It should be noted that, on my long wire antenna, both stations were about equal in strength.

How Do I Decode a Weather Facsimile (WEFAX) Off of my Shortwave?

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While I suppose it could be a case of weak Google-fu, my searches for info on how to decode weather facsimiles off of the shortwave turns up a whole bunch of not much. There’s some very helpful frequency guides and a few decoders, but not much else on how to put it all together. With that in mind, here is my effort to make this seemingly daunting process a little easier to wrap your head around.

First off, keep in mind that this process only SEEMS daunting. In reality, this is a nearly 90 year old technology. People were doing this back in the early days of radio with tube powered equipment and lord only knows what for a printer. With your modern receivers and computer technology, you’ve already got a huge head start over what the earlier experimenters had to work with. After this tutorial, you’ll find wefax decoding to be a piece of cake.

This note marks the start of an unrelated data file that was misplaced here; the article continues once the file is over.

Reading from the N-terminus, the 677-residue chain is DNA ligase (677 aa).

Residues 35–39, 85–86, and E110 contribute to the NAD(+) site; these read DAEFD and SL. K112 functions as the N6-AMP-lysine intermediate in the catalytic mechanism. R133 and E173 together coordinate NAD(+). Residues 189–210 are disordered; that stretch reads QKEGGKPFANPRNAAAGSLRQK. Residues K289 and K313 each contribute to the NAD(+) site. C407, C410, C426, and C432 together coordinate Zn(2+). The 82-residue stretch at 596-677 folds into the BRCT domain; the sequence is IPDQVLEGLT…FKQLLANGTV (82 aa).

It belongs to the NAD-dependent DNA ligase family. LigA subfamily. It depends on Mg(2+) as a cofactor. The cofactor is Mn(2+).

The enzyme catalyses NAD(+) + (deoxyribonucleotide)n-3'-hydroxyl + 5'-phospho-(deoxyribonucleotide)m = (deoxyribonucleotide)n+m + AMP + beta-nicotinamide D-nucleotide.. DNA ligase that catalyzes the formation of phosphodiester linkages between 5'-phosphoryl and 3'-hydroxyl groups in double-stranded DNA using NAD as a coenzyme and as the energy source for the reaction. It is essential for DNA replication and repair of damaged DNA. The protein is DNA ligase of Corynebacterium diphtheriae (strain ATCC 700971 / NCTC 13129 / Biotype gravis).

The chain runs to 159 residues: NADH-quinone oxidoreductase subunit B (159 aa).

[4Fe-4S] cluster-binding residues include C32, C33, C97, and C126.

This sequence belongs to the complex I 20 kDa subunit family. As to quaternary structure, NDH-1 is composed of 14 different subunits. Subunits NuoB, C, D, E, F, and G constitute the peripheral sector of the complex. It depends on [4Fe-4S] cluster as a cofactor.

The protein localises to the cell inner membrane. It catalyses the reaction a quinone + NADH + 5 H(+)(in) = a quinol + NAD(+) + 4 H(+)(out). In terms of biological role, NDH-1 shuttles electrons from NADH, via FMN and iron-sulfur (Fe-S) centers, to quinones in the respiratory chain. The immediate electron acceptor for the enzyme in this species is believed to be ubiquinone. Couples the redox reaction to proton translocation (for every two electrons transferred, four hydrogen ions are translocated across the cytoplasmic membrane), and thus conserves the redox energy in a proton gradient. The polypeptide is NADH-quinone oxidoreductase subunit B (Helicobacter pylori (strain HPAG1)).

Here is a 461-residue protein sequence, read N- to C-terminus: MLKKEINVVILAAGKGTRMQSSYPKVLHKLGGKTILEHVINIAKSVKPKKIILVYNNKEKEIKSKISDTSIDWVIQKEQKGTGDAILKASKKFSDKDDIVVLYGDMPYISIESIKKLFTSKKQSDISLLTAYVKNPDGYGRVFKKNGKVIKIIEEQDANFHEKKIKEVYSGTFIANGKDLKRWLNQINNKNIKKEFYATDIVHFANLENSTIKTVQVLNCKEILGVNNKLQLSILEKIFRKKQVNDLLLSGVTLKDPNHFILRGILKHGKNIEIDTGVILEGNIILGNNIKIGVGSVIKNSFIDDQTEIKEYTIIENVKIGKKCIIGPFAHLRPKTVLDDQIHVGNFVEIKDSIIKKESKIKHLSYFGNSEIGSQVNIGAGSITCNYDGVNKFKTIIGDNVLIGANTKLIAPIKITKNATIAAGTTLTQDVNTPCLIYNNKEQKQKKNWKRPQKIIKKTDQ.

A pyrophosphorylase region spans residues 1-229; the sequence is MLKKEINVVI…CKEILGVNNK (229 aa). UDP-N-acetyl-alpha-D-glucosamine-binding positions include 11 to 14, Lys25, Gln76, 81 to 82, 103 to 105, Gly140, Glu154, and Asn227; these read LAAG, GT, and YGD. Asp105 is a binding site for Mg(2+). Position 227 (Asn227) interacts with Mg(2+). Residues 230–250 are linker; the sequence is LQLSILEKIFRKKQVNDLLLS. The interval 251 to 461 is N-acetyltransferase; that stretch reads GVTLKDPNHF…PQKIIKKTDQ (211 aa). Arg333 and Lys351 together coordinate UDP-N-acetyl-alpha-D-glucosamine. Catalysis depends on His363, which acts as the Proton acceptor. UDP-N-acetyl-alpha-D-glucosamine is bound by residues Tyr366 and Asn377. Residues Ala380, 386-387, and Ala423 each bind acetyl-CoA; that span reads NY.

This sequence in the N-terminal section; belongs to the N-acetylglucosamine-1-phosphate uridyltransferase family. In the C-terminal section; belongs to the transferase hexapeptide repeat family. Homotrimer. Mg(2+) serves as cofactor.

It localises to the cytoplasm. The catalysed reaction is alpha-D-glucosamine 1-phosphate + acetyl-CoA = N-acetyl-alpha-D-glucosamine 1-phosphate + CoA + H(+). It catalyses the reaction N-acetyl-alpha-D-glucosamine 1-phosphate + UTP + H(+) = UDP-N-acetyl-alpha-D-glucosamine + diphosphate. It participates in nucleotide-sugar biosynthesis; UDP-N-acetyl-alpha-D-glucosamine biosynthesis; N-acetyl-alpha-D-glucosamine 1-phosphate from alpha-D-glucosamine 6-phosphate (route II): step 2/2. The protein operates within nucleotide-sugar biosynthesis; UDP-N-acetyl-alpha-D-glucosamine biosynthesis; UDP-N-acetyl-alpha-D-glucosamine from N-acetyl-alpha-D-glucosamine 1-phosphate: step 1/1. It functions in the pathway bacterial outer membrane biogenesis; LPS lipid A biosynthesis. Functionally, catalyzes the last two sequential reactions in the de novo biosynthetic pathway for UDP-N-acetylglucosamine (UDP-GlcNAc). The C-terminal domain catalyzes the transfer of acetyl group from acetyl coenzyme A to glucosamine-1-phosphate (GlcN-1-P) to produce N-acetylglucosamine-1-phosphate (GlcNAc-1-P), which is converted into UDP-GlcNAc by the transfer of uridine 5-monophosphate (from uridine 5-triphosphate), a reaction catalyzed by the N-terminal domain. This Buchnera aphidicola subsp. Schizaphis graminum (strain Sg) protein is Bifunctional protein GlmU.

Heeere’s What You Need!

The Perseus in mid decode.
The Perseus in mid decode.

A radio. Yes its an obvious requirement, but you will need a radio capable of receiving upper sideband (USB). Since these signals are transmitted on frequencies not allocated to international broadcasting, it would be best if the receiver is capable of listening in on the entire HF band, and not just shortwave broadcasters. A software defined radio will be a BIG help, but its not necessary. Stand alone radio users will need to come up with a way to feed the signal into your computer, but we’ll talk about that later.